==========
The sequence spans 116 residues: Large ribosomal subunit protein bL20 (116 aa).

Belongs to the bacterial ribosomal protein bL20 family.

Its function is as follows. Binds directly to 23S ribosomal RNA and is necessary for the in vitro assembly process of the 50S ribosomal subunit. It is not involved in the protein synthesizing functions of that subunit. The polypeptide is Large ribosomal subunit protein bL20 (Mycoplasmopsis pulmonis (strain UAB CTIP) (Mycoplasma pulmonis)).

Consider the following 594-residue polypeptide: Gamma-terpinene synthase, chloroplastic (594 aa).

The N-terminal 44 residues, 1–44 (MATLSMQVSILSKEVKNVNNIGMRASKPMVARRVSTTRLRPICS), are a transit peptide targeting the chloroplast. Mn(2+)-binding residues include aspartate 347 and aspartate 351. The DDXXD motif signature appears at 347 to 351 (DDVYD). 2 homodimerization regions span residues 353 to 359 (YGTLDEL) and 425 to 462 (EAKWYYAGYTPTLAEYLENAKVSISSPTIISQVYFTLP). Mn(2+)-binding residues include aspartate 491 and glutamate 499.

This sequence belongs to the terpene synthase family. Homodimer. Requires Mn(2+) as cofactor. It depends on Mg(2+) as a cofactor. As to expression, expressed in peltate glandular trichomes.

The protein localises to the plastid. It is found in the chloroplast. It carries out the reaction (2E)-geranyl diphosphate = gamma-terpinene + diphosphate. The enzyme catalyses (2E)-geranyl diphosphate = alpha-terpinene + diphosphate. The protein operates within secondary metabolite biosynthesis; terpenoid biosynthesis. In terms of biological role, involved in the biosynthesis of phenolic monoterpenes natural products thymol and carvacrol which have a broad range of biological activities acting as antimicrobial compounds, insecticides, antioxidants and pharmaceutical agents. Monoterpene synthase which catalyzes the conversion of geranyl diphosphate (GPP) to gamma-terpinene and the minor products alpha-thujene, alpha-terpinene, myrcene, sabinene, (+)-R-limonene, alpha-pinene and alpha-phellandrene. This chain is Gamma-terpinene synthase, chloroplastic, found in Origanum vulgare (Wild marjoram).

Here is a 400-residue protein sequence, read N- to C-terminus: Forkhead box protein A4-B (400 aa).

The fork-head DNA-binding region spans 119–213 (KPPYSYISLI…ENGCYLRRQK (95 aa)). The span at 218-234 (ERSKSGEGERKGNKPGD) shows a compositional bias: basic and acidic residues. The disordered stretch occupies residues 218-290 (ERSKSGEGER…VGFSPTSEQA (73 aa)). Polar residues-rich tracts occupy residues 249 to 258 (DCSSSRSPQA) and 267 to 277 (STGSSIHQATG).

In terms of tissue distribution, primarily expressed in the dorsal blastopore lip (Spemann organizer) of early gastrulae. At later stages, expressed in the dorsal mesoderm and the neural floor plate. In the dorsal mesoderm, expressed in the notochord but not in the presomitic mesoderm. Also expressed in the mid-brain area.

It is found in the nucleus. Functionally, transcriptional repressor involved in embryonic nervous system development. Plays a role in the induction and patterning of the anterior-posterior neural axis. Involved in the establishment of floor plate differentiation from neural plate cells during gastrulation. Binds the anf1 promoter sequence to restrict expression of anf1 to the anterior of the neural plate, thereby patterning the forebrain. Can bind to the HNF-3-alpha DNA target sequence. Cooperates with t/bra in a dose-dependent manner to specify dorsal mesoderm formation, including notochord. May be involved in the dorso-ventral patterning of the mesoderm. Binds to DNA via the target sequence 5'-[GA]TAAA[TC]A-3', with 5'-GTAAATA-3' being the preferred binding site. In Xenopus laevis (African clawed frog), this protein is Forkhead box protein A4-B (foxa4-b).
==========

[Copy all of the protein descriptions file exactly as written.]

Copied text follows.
The sequence spans 116 residues: Large ribosomal subunit protein bL20 (116 aa).

Belongs to the bacterial ribosomal protein bL20 family.

Its function is as follows. Binds directly to 23S ribosomal RNA and is necessary for the in vitro assembly process of the 50S ribosomal subunit. It is not involved in the protein synthesizing functions of that subunit. The polypeptide is Large ribosomal subunit protein bL20 (Mycoplasmopsis pulmonis (strain UAB CTIP) (Mycoplasma pulmonis)).

Consider the following 594-residue polypeptide: Gamma-terpinene synthase, chloroplastic (594 aa).

The N-terminal 44 residues, 1–44 (MATLSMQVSILSKEVKNVNNIGMRASKPMVARRVSTTRLRPICS), are a transit peptide targeting the chloroplast. Mn(2+)-binding residues include aspartate 347 and aspartate 351. The DDXXD motif signature appears at 347 to 351 (DDVYD). 2 homodimerization regions span residues 353 to 359 (YGTLDEL) and 425 to 462 (EAKWYYAGYTPTLAEYLENAKVSISSPTIISQVYFTLP). Mn(2+)-binding residues include aspartate 491 and glutamate 499.

This sequence belongs to the terpene synthase family. Homodimer. Requires Mn(2+) as cofactor. It depends on Mg(2+) as a cofactor. As to expression, expressed in peltate glandular trichomes.

The protein localises to the plastid. It is found in the chloroplast. It carries out the reaction (2E)-geranyl diphosphate = gamma-terpinene + diphosphate. The enzyme catalyses (2E)-geranyl diphosphate = alpha-terpinene + diphosphate. The protein operates within secondary metabolite biosynthesis; terpenoid biosynthesis. In terms of biological role, involved in the biosynthesis of phenolic monoterpenes natural products thymol and carvacrol which have a broad range of biological activities acting as antimicrobial compounds, insecticides, antioxidants and pharmaceutical agents. Monoterpene synthase which catalyzes the conversion of geranyl diphosphate (GPP) to gamma-terpinene and the minor products alpha-thujene, alpha-terpinene, myrcene, sabinene, (+)-R-limonene, alpha-pinene and alpha-phellandrene. This chain is Gamma-terpinene synthase, chloroplastic, found in Origanum vulgare (Wild marjoram).

Here is a 400-residue protein sequence, read N- to C-terminus: Forkhead box protein A4-B (400 aa).

The fork-head DNA-binding region spans 119–213 (KPPYSYISLI…ENGCYLRRQK (95 aa)). The span at 218-234 (ERSKSGEGERKGNKPGD) shows a compositional bias: basic and acidic residues. The disordered stretch occupies residues 218-290 (ERSKSGEGER…VGFSPTSEQA (73 aa)). Polar residues-rich tracts occupy residues 249 to 258 (DCSSSRSPQA) and 267 to 277 (STGSSIHQATG).

In terms of tissue distribution, primarily expressed in the dorsal blastopore lip (Spemann organizer) of early gastrulae. At later stages, expressed in the dorsal mesoderm and the neural floor plate. In the dorsal mesoderm, expressed in the notochord but not in the presomitic mesoderm. Also expressed in the mid-brain area.

It is found in the nucleus. Functionally, transcriptional repressor involved in embryonic nervous system development. Plays a role in the induction and patterning of the anterior-posterior neural axis. Involved in the establishment of floor plate differentiation from neural plate cells during gastrulation. Binds the anf1 promoter sequence to restrict expression of anf1 to the anterior of the neural plate, thereby patterning the forebrain. Can bind to the HNF-3-alpha DNA target sequence. Cooperates with t/bra in a dose-dependent manner to specify dorsal mesoderm formation, including notochord. May be involved in the dorso-ventral patterning of the mesoderm. Binds to DNA via the target sequence 5'-[GA]TAAA[TC]A-3', with 5'-GTAAATA-3' being the preferred binding site. In Xenopus laevis (African clawed frog), this protein is Forkhead box protein A4-B (foxa4-b).